Resistance. Varieties with the highest resistance to late blight should be used, if commercially acceptable. Two types of resistance, race specific resistance and general resistance.
Harvest. When the foliage has been affected by late blight, it should be destroyed mechanically or Chemically at least one week before harvest. This practice reduces the chance of tuber infection by contact with infected leaves and stems and promotes skin suberization, making tubers less vulnerable to infection. In addition, this helps to reduce mechanical damage and infection by storage pathogens.
Tubers should be only harvested when they are mature (the skin should not be peeling). The soil should be dry to present infection through damaged skin or lenticels. Only disease-free tubers should be stored.
Crop residues, including infected tubers, should be removed from the field or plowed under. Cull piles should be covered with sufficient soil to prevent emergence of discarded tubers.
Fungicide applications. Preventive fungicides principally inhibit spore germination and penetration. Once the pathogen enters the leaves, most fungicides are ineffective. A preventive fungicide application program should start immediately after the first blight symptoms appear in a crop. Proper fungicide cover on the foliage should be maintained as long as favorable late blight conditions exist. In a susceptible crop, up to 15 applications per season may be required.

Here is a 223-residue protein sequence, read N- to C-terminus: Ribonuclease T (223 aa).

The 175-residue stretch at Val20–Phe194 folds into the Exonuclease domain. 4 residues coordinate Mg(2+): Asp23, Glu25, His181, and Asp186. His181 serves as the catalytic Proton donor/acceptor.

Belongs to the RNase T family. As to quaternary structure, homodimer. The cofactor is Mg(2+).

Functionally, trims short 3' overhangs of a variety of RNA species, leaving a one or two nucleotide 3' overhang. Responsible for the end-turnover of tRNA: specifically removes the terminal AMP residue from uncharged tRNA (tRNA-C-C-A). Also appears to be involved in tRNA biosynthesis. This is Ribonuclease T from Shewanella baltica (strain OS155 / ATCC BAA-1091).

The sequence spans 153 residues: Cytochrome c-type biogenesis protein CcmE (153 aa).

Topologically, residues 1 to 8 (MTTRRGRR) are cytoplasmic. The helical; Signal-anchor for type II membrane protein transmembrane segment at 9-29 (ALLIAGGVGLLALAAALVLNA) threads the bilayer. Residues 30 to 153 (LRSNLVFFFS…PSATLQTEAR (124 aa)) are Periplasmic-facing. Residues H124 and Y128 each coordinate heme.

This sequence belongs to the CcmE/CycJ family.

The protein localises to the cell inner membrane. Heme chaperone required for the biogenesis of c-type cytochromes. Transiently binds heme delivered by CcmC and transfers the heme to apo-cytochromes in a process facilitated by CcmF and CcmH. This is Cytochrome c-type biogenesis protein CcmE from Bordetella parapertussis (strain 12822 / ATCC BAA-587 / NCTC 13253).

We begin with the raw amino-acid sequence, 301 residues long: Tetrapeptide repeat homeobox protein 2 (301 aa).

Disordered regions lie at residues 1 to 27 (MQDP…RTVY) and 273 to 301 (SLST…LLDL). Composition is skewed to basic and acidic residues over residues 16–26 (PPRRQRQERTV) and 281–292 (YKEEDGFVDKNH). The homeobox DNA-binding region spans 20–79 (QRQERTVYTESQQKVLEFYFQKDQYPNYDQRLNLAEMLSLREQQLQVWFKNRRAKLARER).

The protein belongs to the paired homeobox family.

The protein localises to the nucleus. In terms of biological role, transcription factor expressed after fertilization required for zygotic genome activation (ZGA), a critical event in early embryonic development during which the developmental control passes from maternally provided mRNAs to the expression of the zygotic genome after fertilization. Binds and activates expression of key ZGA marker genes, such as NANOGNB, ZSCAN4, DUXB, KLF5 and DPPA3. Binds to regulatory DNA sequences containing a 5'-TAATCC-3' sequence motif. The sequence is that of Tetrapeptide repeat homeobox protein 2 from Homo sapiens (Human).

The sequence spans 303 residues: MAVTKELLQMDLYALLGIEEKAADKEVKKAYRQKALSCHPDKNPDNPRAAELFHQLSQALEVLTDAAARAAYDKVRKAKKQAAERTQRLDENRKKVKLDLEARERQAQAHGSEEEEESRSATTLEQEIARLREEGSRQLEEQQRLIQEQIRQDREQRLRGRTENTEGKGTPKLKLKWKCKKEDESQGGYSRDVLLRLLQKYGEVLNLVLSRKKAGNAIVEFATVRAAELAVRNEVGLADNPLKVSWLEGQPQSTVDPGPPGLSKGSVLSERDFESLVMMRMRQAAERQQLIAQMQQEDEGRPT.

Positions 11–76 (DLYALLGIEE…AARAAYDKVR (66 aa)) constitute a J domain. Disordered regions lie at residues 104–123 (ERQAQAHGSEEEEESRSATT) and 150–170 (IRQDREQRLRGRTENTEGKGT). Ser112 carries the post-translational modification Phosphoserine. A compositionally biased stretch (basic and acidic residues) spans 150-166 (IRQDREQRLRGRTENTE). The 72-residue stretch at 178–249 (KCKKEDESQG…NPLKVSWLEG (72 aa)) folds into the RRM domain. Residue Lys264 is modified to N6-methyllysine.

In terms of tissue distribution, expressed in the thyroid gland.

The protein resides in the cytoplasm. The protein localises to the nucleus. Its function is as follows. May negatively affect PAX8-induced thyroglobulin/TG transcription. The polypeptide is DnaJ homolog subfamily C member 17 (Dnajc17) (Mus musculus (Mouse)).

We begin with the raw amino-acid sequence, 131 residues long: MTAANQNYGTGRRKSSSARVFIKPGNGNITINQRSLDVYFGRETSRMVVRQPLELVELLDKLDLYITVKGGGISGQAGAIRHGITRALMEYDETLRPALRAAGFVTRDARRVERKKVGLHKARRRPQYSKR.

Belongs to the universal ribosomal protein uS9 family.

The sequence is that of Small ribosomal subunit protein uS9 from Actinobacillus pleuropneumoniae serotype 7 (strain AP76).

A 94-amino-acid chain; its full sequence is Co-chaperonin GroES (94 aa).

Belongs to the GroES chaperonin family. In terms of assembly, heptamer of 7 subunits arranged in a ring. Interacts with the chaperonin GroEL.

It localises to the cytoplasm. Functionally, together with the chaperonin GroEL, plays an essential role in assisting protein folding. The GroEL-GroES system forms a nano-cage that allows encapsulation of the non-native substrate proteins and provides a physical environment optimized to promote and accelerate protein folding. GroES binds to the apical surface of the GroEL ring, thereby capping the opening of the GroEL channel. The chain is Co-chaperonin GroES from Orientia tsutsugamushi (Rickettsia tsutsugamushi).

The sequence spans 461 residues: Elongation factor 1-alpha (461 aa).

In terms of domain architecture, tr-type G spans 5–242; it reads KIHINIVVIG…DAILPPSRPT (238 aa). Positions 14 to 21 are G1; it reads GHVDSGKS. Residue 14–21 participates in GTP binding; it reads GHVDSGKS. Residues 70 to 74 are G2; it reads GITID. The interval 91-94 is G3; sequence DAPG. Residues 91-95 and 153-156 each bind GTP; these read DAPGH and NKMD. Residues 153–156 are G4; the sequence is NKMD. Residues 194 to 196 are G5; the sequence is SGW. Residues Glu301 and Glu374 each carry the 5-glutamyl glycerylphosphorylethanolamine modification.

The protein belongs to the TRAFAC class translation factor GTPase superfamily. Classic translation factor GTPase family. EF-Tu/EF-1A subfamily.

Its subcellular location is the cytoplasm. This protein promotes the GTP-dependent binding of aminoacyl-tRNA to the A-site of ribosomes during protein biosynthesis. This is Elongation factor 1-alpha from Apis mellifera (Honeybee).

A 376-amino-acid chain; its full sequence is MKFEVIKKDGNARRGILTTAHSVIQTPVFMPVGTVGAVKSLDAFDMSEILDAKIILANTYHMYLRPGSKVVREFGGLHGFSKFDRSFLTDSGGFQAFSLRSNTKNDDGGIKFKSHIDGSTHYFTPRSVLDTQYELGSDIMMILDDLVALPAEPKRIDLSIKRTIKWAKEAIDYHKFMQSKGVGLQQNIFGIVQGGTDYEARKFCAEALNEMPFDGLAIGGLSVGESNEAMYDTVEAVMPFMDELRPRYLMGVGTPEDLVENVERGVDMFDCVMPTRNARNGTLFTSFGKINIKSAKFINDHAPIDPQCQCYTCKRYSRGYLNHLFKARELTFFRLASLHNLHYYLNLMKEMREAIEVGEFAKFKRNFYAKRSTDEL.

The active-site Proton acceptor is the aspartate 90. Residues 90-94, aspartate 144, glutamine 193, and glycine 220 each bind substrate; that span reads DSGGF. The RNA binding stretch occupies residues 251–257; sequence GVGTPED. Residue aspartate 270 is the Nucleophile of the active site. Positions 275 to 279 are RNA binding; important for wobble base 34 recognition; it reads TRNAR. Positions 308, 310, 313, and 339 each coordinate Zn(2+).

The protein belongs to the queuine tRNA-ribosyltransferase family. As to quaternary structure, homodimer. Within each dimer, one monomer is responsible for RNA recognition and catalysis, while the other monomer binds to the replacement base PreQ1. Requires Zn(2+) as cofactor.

Proper dosage and application are as important selecting an effective fungicide.
Instructions given with the fungicide should be followed carefully. The spraying equipment should be kept in good condition to Lssure an even and fine spray application.
Observation of meteorological data may help determine when fungicide applications are necessary.
Newly developed systemic fungicides (acylalanines) are translocated within the plant. A constant and uniform coverage is less critical than with conventional fungicides, and frequency of spraying may be reduced. Granular formulations applied to the soil do not require spraying equipment. Systemic fungicides may be highly effective; however, development of resistance of the fungus to these fungicides has been reported recently.
No general recommendations for fungicide application can be given, since availability, effectivity, conditions, and regulations vary from country to country. Local experts should be consulted for recommendations in a particular area.
Integrated control. The best control is a combination of preventive measures, based on the use of resistant varieties. Costly fungicide applications can then be reduced. The objective of integrated management of late blight is not the eradication of the disease, but the most economical production of a potato crop.